"The best laid plans of mice and men often go astray."
For thousands of years, humans have loved, lived, and died in the place we now call the Oregon Cascade Mountains. Cultures have shifted, men's goals have changed, even the very fabric of the climate itself is tied to the battle of cause and effect that rattles through the ages. For the majority of this time, our species has lived in balance with the land. Only at the dawn of the Industrial Revolution have our priorities and even our very connection to the Earth shifted so drastically.
What separates Man from all other creatures? Our inquisitive nature is coupled with our ability to construct, limited only by our imagination. Civilization has seen the coming and going of great empires, holding fast in the glory of a limited sun and seeming to pass almost at once from these very shores of our tangible world.
"What once was" was never truly there, as an isolated attitude or artifact. What we experience is always a blending of new and old, a constant remaking of our world as even our own bodies are eventually reduced to only so much dust.
Such is the case with the Oregon Skyline Trail, and later a road of the same name.
Newspapers are a culture's unwitting litmus, recording often unflattering history as it unfolds. Like a camera set off accidentally, they tell a story without the usual portrait primping and phony smiles. The Oregonian newspaper has been telling the tale of the Beaver State since 1850, reporting on the comings and goings of generations. We can ask "what was important to an Oregonian of 1910?", and have the old archives answer back.
We have been collectively escaping civilization since our beginnings; only in nature can we find what we need, both physical and spiritually. Each culture has left its mark on the land while fulfilling this basic set of needs - to eat, to find purpose and connection.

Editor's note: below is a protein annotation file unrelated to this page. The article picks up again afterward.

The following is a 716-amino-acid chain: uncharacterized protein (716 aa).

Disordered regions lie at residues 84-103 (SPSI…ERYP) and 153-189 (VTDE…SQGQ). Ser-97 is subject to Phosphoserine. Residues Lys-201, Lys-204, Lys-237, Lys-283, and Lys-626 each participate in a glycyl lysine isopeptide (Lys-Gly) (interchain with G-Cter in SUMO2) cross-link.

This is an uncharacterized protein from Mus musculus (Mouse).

In the area we now know as Mount Hood, Native People have lived for thousands of years. They came after the vast ice sheets retreated for a time, to celebrate the bounty of Wy'east and grace the sacred sites scattered across her flanks. Europeans came next, with their baskets of smallpox and Manifest Destiny, conquering a great wilderness once thought limitless. Like a passing heartbeat, a way of life went with the wind. Soon the ancient and untracked wilderness gave way as homesteads cleared virgin forest. Wilderness that had never felt the bite of a steel axe was soon to give way to plow and beasts of burden.
However, even in the early 20th Century vast areas of unexplored and untapped wild lands remained. They were too far from the earliest flailings of a grid, remote and mysterious to most Oregonians. A horrible World War had come and gone, followed by unparalleled prosperity in our nation's history. This was a time for new ideas and innovations the likes we have never seen, when almost anything seemed possible. And yet, our species was still unable to shake itself from the powerful call of the wild.
During the 1920s, Americans witnessed the first stirrings of a wilderness movement. Conservation became a new concept embraced by all but the most greed filled and jaded industrialist. Camping, once thought of as mere survival by the tough-callused pioneers, had now evolved into a leisure activity enjoyed by young and old alike. The era of the automobile had arrived, destroying some dreams and building others. No other era in the 20th century was responsible for reshaping our collective consciousness and how we think about Nature itself.
The Oregon Skyline Trail was a direct product of this era. For over 260 miles, a route was dreamed over the backbone of the Cascade Range, from Mount Hood to Crater Lake - no small feat in its day.
Much of the trail wasn't built new - it was already there, built by Indians, Trappers, Explorers, and later by the US Forest Service. The great feat was improving a consolidated route, well marked and fit for hiking or horses. The first map and guide was released to the public in 1921, and the Oregon Skyline Trail was now open for business. A great dream had become reality.